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Urology. 1999 Aug;54(2):220-4.

Use of percentage of free prostate-specific antigen to identify men at high risk of prostate cancer when PSA levels are 2.51 to 4 ng/mL and digital rectal examination is not suspicious for prostate cancer: an alternative model.

Author information

1
Division of Urologic Surgery, Washington University School of Medicine, St. Louis, Missouri, USA.

Abstract

OBJECTIVES:

Currently, many clinicians do not recommend prostate biopsy for men with digital rectal examination (DRE) results that are not suspicious for cancer and prostate-specific antigen (PSA) values between 2.51 and 4 ng/mL. We propose a new model for the detection of prostate cancer using the percentage of free PSA (%FPSA) in the limited range of PSA values between 2.51 and 4 ng/mL that maximizes clinical specificity (ie, minimizes false-positive results). This model identifies higher risk patients in this relatively low-risk population.

METHODS:

Three hundred sixty-eight archived serum samples from men evaluated and treated at two academic institutions were reviewed. All men had a histologic diagnosis, findings not suspicious for cancer on DRE, and PSA levels between 2.51 and 4 ng/mL. Samples were tested in Hybritech's Tandem-R PSA and Tandem-R free PSA (FPSA) assays in the same laboratory at each institution.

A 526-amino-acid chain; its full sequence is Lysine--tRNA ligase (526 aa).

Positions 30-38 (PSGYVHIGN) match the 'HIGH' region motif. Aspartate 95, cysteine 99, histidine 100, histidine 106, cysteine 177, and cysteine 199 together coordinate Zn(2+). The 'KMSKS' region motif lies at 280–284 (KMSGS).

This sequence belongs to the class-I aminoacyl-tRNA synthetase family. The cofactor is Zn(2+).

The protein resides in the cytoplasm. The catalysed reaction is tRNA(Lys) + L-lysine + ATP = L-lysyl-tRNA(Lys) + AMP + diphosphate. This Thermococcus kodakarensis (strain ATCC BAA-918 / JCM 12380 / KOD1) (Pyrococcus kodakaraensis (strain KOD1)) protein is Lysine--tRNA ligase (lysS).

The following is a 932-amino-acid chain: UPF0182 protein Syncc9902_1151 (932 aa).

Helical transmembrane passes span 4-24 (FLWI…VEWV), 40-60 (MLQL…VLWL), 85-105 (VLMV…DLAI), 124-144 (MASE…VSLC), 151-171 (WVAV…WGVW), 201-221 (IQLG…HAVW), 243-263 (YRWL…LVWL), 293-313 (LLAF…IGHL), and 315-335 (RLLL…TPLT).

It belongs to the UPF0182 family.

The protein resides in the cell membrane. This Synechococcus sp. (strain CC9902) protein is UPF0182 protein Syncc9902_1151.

RESULTS:

Various models for cancer detection using %FPSA when PSA is 2.51 to 4 ng/mL and DRE is not suspicious for cancer are proposed. These models recommend biopsy for only 10% to 36% of the men in this population and would identify as many as 30% to 54% of the detectable cancers. There is evidence that the cancers that would be detected are the most aggressive cancers in this population.

CONCLUSIONS:

Our models identified men with a higher risk of prostate cancer in a relatively low-risk population that currently does not routinely undergo biopsy. This may allow for a more cost-effective way to increase cancer detection when PSA values are between 2.51 and 4 ng/mL and DRE is not suspicious for cancer. This model has the potential to detect a greater number of clinically important and potentially curable cancers than would be detected with current practice.

PMID:
10443714
DOI:
10.1016/s0090-4295(99)00185-5
[Indexed for MEDLINE]

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